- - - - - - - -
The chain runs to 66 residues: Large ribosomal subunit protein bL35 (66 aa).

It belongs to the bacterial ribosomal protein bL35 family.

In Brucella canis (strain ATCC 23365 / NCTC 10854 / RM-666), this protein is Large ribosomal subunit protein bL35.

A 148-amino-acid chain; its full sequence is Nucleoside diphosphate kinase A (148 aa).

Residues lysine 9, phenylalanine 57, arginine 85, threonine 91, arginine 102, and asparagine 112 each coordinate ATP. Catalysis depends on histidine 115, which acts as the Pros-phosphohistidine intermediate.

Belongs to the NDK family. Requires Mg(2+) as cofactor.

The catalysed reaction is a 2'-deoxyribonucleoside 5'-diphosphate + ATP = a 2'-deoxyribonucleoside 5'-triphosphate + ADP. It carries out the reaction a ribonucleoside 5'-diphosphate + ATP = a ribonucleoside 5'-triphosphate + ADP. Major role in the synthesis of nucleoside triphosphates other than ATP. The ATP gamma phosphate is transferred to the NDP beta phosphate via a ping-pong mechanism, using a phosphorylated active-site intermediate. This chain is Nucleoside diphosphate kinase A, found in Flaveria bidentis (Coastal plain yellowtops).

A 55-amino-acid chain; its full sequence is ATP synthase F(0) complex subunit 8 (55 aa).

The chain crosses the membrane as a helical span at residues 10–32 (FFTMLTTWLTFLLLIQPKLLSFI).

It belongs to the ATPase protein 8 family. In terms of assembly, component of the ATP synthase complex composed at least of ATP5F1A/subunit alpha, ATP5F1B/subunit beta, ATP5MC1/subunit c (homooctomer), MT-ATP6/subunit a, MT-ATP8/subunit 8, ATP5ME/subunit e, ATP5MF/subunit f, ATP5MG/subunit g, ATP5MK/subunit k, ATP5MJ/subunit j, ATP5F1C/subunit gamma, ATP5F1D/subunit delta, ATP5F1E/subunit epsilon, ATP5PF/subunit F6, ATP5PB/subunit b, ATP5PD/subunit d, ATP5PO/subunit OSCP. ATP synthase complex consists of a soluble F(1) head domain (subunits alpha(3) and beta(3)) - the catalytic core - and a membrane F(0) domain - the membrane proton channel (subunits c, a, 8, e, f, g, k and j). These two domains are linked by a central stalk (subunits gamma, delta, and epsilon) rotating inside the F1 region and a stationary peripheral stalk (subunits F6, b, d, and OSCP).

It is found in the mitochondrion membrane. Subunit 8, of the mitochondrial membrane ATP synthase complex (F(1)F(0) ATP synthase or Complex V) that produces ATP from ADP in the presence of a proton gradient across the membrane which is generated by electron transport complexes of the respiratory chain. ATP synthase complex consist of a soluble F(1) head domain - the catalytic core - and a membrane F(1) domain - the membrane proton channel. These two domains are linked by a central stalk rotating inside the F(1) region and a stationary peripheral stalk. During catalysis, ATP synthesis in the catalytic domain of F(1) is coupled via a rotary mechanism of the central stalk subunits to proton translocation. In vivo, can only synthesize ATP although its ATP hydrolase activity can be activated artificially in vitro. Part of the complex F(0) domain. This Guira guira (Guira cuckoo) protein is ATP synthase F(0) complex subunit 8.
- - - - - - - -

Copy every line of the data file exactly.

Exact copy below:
The chain runs to 66 residues: Large ribosomal subunit protein bL35 (66 aa).

It belongs to the bacterial ribosomal protein bL35 family.

In Brucella canis (strain ATCC 23365 / NCTC 10854 / RM-666), this protein is Large ribosomal subunit protein bL35.

A 148-amino-acid chain; its full sequence is Nucleoside diphosphate kinase A (148 aa).

Residues lysine 9, phenylalanine 57, arginine 85, threonine 91, arginine 102, and asparagine 112 each coordinate ATP. Catalysis depends on histidine 115, which acts as the Pros-phosphohistidine intermediate.

Belongs to the NDK family. Requires Mg(2+) as cofactor.

The catalysed reaction is a 2'-deoxyribonucleoside 5'-diphosphate + ATP = a 2'-deoxyribonucleoside 5'-triphosphate + ADP. It carries out the reaction a ribonucleoside 5'-diphosphate + ATP = a ribonucleoside 5'-triphosphate + ADP. Major role in the synthesis of nucleoside triphosphates other than ATP. The ATP gamma phosphate is transferred to the NDP beta phosphate via a ping-pong mechanism, using a phosphorylated active-site intermediate. This chain is Nucleoside diphosphate kinase A, found in Flaveria bidentis (Coastal plain yellowtops).

A 55-amino-acid chain; its full sequence is ATP synthase F(0) complex subunit 8 (55 aa).

The chain crosses the membrane as a helical span at residues 10–32 (FFTMLTTWLTFLLLIQPKLLSFI).

It belongs to the ATPase protein 8 family. In terms of assembly, component of the ATP synthase complex composed at least of ATP5F1A/subunit alpha, ATP5F1B/subunit beta, ATP5MC1/subunit c (homooctomer), MT-ATP6/subunit a, MT-ATP8/subunit 8, ATP5ME/subunit e, ATP5MF/subunit f, ATP5MG/subunit g, ATP5MK/subunit k, ATP5MJ/subunit j, ATP5F1C/subunit gamma, ATP5F1D/subunit delta, ATP5F1E/subunit epsilon, ATP5PF/subunit F6, ATP5PB/subunit b, ATP5PD/subunit d, ATP5PO/subunit OSCP. ATP synthase complex consists of a soluble F(1) head domain (subunits alpha(3) and beta(3)) - the catalytic core - and a membrane F(0) domain - the membrane proton channel (subunits c, a, 8, e, f, g, k and j). These two domains are linked by a central stalk (subunits gamma, delta, and epsilon) rotating inside the F1 region and a stationary peripheral stalk (subunits F6, b, d, and OSCP).

It is found in the mitochondrion membrane. Subunit 8, of the mitochondrial membrane ATP synthase complex (F(1)F(0) ATP synthase or Complex V) that produces ATP from ADP in the presence of a proton gradient across the membrane which is generated by electron transport complexes of the respiratory chain. ATP synthase complex consist of a soluble F(1) head domain - the catalytic core - and a membrane F(1) domain - the membrane proton channel. These two domains are linked by a central stalk rotating inside the F(1) region and a stationary peripheral stalk. During catalysis, ATP synthesis in the catalytic domain of F(1) is coupled via a rotary mechanism of the central stalk subunits to proton translocation. In vivo, can only synthesize ATP although its ATP hydrolase activity can be activated artificially in vitro. Part of the complex F(0) domain. This Guira guira (Guira cuckoo) protein is ATP synthase F(0) complex subunit 8.